As race car drivers hurtle along city streets at speeds of more than 150 miles per hour this weekend during Baltimore’s Grand Prix, they might find it reassuring to know that if they crash, they are only moments away from the nation’s first trauma center, the world-renowned University of Maryland Shock Trauma Center. The R Adams Cowley Shock Trauma Center at the University of Maryland gave the world the concept of the “golden hour” and integrated trauma care.
The trauma center is nearly track-side, located at Lombard and Penn Streets, a block away from the race course.
A few facts about the R Adams Cowley Shock Trauma Center at the University of Maryland Medical Center:
The Level I trauma center treats 8,000 of the region’s most badly injured and critically ill people each year — making it one of the largest trauma centers in the country.
97 percent of the patients survive.
About 60 percent of its patients are injured in motor-vehicle crashes.
Thousands of medical personnel have trained at the Shock Trauma Center and applied their training to start and develop trauma and EMS systems in other states and countries.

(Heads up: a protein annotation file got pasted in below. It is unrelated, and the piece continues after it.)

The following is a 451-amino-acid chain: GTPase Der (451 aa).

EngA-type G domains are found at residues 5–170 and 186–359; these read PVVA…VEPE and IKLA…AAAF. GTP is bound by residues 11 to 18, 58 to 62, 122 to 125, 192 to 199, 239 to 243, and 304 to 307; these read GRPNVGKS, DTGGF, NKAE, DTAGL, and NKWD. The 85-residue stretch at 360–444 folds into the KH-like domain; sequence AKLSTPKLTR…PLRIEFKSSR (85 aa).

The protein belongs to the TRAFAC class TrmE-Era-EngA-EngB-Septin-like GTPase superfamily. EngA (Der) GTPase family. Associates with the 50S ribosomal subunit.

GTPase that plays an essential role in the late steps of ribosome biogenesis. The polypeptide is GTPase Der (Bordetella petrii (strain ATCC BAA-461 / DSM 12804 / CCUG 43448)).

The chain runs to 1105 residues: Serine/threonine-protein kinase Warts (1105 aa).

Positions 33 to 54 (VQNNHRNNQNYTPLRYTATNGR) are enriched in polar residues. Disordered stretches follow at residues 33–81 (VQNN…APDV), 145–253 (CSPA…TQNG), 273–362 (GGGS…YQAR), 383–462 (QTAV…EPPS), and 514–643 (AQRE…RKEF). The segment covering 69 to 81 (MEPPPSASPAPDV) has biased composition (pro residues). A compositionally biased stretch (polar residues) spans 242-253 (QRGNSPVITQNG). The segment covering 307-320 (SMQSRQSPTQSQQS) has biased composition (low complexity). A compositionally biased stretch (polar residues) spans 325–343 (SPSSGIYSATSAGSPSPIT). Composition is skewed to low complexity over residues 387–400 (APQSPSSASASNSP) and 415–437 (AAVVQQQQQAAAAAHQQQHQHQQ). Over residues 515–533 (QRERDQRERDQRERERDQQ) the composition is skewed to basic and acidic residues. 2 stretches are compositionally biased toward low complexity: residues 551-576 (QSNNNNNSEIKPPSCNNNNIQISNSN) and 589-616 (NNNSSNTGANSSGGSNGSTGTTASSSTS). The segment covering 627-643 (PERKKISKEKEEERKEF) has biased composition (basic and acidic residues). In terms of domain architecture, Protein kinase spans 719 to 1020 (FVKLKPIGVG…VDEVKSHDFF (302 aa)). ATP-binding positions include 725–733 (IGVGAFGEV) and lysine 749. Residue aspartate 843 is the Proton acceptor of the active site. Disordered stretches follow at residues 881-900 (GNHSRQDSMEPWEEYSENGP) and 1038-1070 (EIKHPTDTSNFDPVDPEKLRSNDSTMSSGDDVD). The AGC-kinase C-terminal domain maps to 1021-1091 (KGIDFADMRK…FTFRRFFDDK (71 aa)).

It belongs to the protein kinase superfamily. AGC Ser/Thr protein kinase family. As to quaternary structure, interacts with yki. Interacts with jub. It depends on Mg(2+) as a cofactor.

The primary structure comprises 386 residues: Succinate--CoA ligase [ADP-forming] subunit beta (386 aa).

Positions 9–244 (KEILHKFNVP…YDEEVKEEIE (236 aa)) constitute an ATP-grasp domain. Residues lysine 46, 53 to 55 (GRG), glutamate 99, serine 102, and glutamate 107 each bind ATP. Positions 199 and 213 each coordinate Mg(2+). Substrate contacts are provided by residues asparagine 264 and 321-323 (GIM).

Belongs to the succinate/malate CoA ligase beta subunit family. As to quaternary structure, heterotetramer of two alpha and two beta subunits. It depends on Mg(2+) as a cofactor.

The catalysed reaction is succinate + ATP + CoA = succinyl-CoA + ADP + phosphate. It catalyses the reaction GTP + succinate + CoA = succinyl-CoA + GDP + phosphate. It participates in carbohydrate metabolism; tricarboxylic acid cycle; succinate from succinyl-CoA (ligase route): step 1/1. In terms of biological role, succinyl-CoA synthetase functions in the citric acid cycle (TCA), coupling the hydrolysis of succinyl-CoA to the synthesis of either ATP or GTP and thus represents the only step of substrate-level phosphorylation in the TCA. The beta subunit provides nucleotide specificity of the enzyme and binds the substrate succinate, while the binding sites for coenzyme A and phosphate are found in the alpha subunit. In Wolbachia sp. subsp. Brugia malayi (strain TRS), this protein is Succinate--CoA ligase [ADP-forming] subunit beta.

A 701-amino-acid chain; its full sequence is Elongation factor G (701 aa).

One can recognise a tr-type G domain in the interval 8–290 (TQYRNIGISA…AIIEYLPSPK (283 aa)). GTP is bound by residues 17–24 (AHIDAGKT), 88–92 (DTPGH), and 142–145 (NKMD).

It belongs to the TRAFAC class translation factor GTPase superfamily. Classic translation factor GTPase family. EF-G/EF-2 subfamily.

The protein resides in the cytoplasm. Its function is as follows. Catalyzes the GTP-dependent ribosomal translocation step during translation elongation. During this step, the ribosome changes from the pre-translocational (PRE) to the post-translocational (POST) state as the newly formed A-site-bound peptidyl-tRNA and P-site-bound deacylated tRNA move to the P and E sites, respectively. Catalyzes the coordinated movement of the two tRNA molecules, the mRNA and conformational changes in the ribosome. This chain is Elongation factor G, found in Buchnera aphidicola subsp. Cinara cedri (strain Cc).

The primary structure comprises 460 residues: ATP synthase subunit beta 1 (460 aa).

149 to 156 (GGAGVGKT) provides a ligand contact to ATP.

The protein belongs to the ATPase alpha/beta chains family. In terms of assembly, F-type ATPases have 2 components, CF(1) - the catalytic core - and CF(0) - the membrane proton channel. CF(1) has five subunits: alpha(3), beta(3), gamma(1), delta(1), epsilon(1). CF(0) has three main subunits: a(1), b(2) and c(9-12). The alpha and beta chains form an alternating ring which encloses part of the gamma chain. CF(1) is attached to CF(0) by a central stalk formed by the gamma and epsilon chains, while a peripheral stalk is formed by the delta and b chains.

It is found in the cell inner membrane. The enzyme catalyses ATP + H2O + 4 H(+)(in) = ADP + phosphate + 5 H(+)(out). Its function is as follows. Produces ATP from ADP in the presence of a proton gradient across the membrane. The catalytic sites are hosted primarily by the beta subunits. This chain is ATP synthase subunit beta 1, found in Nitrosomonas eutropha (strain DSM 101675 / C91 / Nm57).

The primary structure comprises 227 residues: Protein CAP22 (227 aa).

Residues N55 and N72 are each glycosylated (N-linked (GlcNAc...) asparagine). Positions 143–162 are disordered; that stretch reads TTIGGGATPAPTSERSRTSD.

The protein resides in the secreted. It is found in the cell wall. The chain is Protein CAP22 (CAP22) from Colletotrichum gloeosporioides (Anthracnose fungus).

Military medical personnel train at Shock Trauma before deploying overseas.
Shock Trauma pioneered the scientific research of trauma care and the concept of treating patients within the “golden hour” in order to save their lives.
University of Maryland Shock Trauma nurse Laura Cabahug was a member of UM’s first medical team to provide relief and assistance following the devastating earthquake in January. Cabahug, who specializes in operating room trauma and repair, talks about that experience as well as the work she and others are now doing to ensure sustainability of organized, safe health care in Haiti as it rebuilds from this disaster.
By Marianne Rowan-Braun
Director for the Campaign for the Shock Trauma Critical Care Tower
Six months into the construction of our new Shock Trauma Critical Care Tower, this photo captures one of an endless stream of helicopters arriving with someone from Maryland in need of life-saving care. The Shock Trauma team is here 24 hours each day waiting to respond. Our new building will be opening for you in 2013.
As the work progresses, inside and out, we look to the community to help us meet a $35 million goal to expand and sustain the first and only integrated trauma hospital in the nation.
Every gift helps to enable our mission of serving people in Maryland during their time of great need.